The Dominican Republic is more than just the ultimate honeymoon destination you see on commercials. Jason and Pam Hilgeman know the real DR, where villages have homes made of tin and children wear nothing but shirts—if that.
And in places like the DR, where the government works against the education of local people, it’s hard to change any of that. But Jason and Pam’s dream was to at least try. So, in 2010, the Hilgemans moved from Indiana to the Dominican Republic to lay the groundwork for a school they would call Freedom International Ministries.
Before Brayan walked into his classroom for the first time, he hadn’t known anything but the sugarcane fields. That’s what life in his village—and in many DR villages—meant. But, in school at Freedom International Ministries, Brayan had newfound purpose.
That is, until his energy and joy turned into disobedience and trips to the principal’s office. His teachers were confused: Why the sudden change in this once enthusiastic little boy?
After two trips to the office in one day, Jason took Brayan home, hoping to talk with Brayan’s mom. But, instead of his mother, an aunt appeared around the corner. Brayan’s mom, in order to provide for her boys, traveled more than an hour for work in Santo Domingo. She could only come home on the weekends.
“At that moment, he turned and faced the doorframe and just started crying,” Jason explained. “I got down on his level and said, ‘Brayan, we love you, and we’re sorry this is happening for you. We want you to have a good relationship with your mom. We know we can’t fill that, but we want to be in your life. We’ll be there.'”
Jason looked Brayan in the eyes and asked if he wanted to stay home. But Jason’s promise was enough. Brayan went back to school that day.
Freedom International Ministries
For Jason, Brayan represented the vision of Freedom International Ministries. Jason wants to see students like Brayan impacted personally throughout their time spent at school. Jason’s desire—and FIM’s—is for each of the nearly 200 students at FIM to be reached personally.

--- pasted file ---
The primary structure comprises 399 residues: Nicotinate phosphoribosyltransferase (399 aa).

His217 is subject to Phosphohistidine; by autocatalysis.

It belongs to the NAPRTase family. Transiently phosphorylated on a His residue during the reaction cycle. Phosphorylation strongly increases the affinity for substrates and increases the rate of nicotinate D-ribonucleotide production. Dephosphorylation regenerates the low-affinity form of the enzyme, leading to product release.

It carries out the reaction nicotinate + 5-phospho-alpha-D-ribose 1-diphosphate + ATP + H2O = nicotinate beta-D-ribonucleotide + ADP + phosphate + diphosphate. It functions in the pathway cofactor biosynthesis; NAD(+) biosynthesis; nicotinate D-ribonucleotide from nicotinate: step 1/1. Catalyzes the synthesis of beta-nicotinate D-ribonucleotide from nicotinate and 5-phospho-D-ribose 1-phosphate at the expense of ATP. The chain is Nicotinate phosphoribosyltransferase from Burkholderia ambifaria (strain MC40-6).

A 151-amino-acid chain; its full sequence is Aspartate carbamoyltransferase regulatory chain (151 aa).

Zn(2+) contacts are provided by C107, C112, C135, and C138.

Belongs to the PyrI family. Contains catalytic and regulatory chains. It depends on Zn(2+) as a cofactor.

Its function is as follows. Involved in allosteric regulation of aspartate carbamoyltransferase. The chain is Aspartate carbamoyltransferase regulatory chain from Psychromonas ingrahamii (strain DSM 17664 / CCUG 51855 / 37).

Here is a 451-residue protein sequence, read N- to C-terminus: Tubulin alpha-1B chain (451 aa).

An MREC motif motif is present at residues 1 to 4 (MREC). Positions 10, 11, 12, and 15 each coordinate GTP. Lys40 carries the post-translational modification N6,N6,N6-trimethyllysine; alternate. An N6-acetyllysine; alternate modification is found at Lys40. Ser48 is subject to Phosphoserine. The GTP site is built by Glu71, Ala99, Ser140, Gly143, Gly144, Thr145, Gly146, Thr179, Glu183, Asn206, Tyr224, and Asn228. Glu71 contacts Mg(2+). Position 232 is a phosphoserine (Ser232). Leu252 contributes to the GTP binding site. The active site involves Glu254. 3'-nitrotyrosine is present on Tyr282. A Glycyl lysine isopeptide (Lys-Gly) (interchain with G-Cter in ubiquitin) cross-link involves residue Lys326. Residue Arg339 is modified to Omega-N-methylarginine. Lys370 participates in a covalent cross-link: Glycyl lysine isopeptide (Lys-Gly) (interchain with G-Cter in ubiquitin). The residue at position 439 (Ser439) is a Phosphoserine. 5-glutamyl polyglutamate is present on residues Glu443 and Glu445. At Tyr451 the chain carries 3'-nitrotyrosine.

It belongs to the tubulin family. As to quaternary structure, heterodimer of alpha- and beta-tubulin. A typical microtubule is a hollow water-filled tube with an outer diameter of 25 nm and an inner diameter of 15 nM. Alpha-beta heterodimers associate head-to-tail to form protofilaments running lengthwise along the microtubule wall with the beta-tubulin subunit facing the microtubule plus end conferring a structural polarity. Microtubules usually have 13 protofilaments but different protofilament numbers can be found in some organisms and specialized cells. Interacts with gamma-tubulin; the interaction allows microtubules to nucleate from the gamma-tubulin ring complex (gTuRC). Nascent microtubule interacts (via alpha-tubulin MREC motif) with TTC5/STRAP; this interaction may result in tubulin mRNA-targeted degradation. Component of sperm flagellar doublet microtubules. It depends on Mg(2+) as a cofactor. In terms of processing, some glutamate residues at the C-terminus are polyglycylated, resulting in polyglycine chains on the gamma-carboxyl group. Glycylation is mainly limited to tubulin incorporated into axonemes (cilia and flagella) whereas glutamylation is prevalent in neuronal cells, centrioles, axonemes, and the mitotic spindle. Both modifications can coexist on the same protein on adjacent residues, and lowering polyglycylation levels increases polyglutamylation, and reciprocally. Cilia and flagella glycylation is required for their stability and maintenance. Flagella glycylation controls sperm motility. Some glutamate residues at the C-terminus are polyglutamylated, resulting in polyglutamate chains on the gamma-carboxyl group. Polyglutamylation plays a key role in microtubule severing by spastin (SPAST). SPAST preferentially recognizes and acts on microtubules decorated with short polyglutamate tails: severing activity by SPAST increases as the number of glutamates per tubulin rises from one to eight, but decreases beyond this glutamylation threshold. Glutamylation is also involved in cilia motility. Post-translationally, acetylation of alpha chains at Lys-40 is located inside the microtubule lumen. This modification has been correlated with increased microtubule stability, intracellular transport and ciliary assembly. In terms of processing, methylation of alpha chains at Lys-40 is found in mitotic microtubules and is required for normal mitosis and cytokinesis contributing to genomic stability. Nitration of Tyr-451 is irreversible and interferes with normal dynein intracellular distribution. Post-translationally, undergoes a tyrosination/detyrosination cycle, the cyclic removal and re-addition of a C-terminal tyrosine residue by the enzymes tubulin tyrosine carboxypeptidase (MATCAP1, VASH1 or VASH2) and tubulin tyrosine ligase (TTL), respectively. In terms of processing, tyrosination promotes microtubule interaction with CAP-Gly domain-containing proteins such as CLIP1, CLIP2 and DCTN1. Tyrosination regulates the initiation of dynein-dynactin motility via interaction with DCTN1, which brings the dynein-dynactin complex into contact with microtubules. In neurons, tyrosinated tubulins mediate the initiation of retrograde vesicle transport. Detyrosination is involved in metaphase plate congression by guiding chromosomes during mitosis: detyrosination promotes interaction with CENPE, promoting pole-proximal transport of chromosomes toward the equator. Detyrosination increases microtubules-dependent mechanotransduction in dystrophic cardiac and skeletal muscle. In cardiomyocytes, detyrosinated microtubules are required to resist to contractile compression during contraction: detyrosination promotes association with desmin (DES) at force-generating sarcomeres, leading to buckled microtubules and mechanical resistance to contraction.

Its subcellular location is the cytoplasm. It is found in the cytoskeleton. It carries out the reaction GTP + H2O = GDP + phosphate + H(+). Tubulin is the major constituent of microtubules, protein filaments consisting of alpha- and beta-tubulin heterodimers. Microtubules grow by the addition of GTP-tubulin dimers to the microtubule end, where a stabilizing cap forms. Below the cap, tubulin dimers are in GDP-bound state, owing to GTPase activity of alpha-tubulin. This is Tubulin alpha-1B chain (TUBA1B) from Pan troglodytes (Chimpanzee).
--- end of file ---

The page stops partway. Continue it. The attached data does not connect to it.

After approximately 18,000 hours in the FIM community, Jason hopes students will have the knowledge and confidence to aid their respective villages. Currently, families in sugarcane villages struggle for survival. Without nearby medical care, many preventable deaths occur. Motivation and opportunity are lacking; all they know is harvesting sugarcane.
But Jason knows these students can change that.
“They begin to value one another and build real, meaningful friendships,” said Jason. “And hopefully through relationships like that, we can take it to another whole level.”
The heart of FIM is not just teaching academics, but mentoring students to their full potential.
In addition to Jason and Pam, seven other families and three single women stand for justice in the DR. Through building relationships—with parents as well as the students—these families are making a powerful, positive impact in the Dominican Republic.
Parents who work from dawn ’til dusk harvesting sugarcane know these missionaries care for their children when they cannot. Little ones no longer run around villages without purpose. Teenagers are learning how to set examples for the younger kids by working hard in school and achieving goals.
The people continue to face hardship, like the government’s refusal to help education and even public school teachers, threatening to turn families into Immigration. And Jason and Pam and their associates feel those effects, too. Just finding people who will commit to teach remains their biggest obstacle.
But what drives them forward despite these challenges, Jason says, is remembering their true purpose.
“When hardship comes, we just realize what it is we’re actually doing here,” Jason says. “It’s not just that we’re building a school and working in the lives of kids…what we’re doing is trying to bring attention to God and His work in the lives of people, even if they don’t know Him yet.”
One Brayan at a Time
Brayan’s trips to the office have become much less frequent since his mom quit her job.
“Brayan is part of a loving environment that is stable,” Jason said. “He has the benefit of teachers who care not just about him, but about his family.”
Jason says Brayan has a sponsor who provides for his education, writes him letters, prays for him and can even visit him.
“He is receiving a good education based on biblical truth that we hope will lead him into relationship with God and with people, and that will equip him to live out his unique design.”
Brayan’s horizons are broadening from a sugarcane village to literally anywhere. All because a few missionaries refuse to allow government, poverty, or lack of opportunity to stand in the way of impacting young lives.
The Hilgemans and the team at Freedom International Ministries are changing lives—one Brayan at a time.